Riddled with conflict. The savings glut is not domestic, the dollar is weak, there’s pressure to lower rates, and inflation lingers in staples. Mortgage rates have de-coupled from Treasuries – rates are dropping, but for lack of mortgage demand.


    Former Fed Chairman Alan Greenspan adds insult to injury by taking a shot at US housing prices (and notably in a foriegn paper).

    Mr Greenspan said he would expect “as a minimum, large single-digit” percentage declines in US house prices from peak to trough and added that he would not be surprised if the fall was “in double digits”.

    Greenspan no longer has his hands on the rate button, but it seems the button is now broken (and he knows it). He’s no stranger to conflicting commentary as of late either.

    UPDATE: Ok, maybe the button is just a little sticky.

    Home prices, wages, and crap

    Forbes just posted a graph showing the expanding gap between median home prices and median wages, based on data garnered from the National Association of Realtors and the Social Security Administration.

    Now, a whizbang economist could probably enhance this analysis by commenting on the relative interest rates during the period (taken from Ibbotson), the rising mortgage and consumer credit levels (from the Federal Reserve), and even the balance of trade between the US and foreign countries (from the US Department of Commerce). He or she could go on and on about how the difference between the two elements means housing prices are primed for a severe downturn or we are headed for depression-era styled times. Others might expound upon the information as a sign that hard assets are the place to be, and the numbers reflect good times, particularly increasing wealth versus working hours.

    I am no economist. I walk my dog around my neighborhood each morning and each evening. I see cars parked on the street in front of houses with large two car garages.

    Based on my data I still thought the graph needed a little work:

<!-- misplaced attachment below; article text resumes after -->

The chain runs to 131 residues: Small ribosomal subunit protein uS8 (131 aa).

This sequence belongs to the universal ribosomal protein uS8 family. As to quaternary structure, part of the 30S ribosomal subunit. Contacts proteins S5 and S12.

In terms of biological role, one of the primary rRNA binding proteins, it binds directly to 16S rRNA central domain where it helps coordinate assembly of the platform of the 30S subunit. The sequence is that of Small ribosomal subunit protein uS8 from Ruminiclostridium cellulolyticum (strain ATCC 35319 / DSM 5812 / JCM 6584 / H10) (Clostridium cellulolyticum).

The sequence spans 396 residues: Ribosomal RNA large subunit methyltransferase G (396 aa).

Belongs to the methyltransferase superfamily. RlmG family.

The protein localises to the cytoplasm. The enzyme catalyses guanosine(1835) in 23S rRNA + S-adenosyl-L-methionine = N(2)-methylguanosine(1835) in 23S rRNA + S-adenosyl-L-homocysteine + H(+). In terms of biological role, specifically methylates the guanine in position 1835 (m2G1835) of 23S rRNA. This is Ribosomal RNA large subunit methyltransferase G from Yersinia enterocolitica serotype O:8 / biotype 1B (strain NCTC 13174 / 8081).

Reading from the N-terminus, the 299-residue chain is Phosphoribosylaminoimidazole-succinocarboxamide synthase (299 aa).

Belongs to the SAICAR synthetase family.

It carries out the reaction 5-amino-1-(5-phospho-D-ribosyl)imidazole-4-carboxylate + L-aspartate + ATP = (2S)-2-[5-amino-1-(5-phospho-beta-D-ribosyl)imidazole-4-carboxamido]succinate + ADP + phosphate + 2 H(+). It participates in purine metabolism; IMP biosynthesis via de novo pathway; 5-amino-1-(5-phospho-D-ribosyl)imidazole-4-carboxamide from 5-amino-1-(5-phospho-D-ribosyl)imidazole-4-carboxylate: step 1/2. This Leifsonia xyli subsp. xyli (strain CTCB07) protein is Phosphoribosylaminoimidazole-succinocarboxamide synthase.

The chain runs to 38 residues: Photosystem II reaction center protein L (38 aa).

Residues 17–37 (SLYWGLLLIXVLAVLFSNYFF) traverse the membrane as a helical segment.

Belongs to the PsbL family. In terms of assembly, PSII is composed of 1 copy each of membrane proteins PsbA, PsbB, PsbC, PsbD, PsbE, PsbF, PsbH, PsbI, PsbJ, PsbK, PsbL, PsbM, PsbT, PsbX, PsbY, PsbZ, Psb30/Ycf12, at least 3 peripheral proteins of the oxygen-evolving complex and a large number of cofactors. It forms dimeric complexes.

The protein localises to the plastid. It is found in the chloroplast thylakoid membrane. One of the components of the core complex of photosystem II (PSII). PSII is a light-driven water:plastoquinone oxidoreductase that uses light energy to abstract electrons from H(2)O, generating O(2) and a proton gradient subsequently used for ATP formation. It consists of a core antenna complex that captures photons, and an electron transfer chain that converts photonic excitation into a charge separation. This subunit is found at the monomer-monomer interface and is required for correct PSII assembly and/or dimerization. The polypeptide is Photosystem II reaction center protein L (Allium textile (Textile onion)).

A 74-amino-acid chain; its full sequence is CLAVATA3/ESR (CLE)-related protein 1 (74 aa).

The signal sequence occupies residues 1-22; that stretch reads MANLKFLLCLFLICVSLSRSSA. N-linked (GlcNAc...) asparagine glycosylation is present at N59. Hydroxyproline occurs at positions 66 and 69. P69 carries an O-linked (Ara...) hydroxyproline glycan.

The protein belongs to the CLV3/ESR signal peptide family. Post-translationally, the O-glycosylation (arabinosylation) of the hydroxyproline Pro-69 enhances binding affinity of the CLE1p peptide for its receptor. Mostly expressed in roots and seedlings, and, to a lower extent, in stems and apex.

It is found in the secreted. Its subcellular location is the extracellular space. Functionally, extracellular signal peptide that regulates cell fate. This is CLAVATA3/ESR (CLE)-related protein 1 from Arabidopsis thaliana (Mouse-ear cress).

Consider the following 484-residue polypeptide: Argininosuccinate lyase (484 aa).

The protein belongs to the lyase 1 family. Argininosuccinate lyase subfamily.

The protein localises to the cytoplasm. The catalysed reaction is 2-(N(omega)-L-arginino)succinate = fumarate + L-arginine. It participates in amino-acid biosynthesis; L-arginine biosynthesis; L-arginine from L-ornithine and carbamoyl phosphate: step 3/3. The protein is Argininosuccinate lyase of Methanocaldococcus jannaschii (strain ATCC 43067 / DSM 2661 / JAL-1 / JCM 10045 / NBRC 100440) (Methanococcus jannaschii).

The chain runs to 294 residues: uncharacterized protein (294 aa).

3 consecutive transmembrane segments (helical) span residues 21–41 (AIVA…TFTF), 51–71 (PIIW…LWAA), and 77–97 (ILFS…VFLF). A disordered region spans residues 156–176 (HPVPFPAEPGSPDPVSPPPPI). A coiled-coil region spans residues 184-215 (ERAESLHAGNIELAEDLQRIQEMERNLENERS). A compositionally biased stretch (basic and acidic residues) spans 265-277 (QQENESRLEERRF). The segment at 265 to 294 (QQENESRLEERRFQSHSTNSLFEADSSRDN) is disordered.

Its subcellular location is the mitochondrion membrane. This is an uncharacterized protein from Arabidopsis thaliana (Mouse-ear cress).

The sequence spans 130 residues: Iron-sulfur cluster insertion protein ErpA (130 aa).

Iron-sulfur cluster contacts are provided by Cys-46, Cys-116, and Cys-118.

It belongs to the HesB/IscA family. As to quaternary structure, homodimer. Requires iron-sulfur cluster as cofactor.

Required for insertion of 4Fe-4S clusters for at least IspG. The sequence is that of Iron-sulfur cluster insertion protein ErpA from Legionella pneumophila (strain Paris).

Consumerism Is A Fantasyland

    The savings rate has been negative for an entire year only twice before — in 1932 and 1933 — two years when Americans were having to deplete savings to cope with the massive job layoffs and business failures caused by the Great Depression.

    This time the reasons for the negative savings rate are vastly different. Americans are spending all their incomes and then some because they feel wealthier because of the soaring value of their homes, which for many Americans is the largest investment they own.

    But analysts cautioned that this behavior was risky at a time when 78 million Americans are on the verge of retirement. The baby boomers start turning 60 this year, which means they can begin retiring with Social Security in just two more years.

    So says the Associated Press, via Taipei Times (just in case some US media outlet screwed with the story).

    After setting records for five straight years, sales of both existing and new homes are expected to decline this year under the impact of rising mortgage rates. The weaker sales will translate into slower price appreciation which in turn will slow consumer spending, analysts are forecasting.

    And what if housing price “appreciation” goes negative as well? It’s not the first time I have heard the “D” word.

    Leave it to chance

    Michael Milken once said “It isn’t okay to leverage to buy overvalued assets,” and I have been sticking to that adage for a while. Maybe the buying window is about to open, and maybe it is not, but Alan Greenspan has certainly become very chatty about asset price euphoria. I recollect a trader friend of mine saying that houses are trading like bonds, and if you read the article above closely, you’ll see that Greenspan might just think so too.

    What’s the catch?

    Still wondering about housing prices?

    “What goes up must come down” applies faultlessly to physical matters. But I have heard every excuse as to why it can’t happen to housing prices. Location, short supplies, and “no chance interest rates will ever rise above 6%” have all been used as reasons.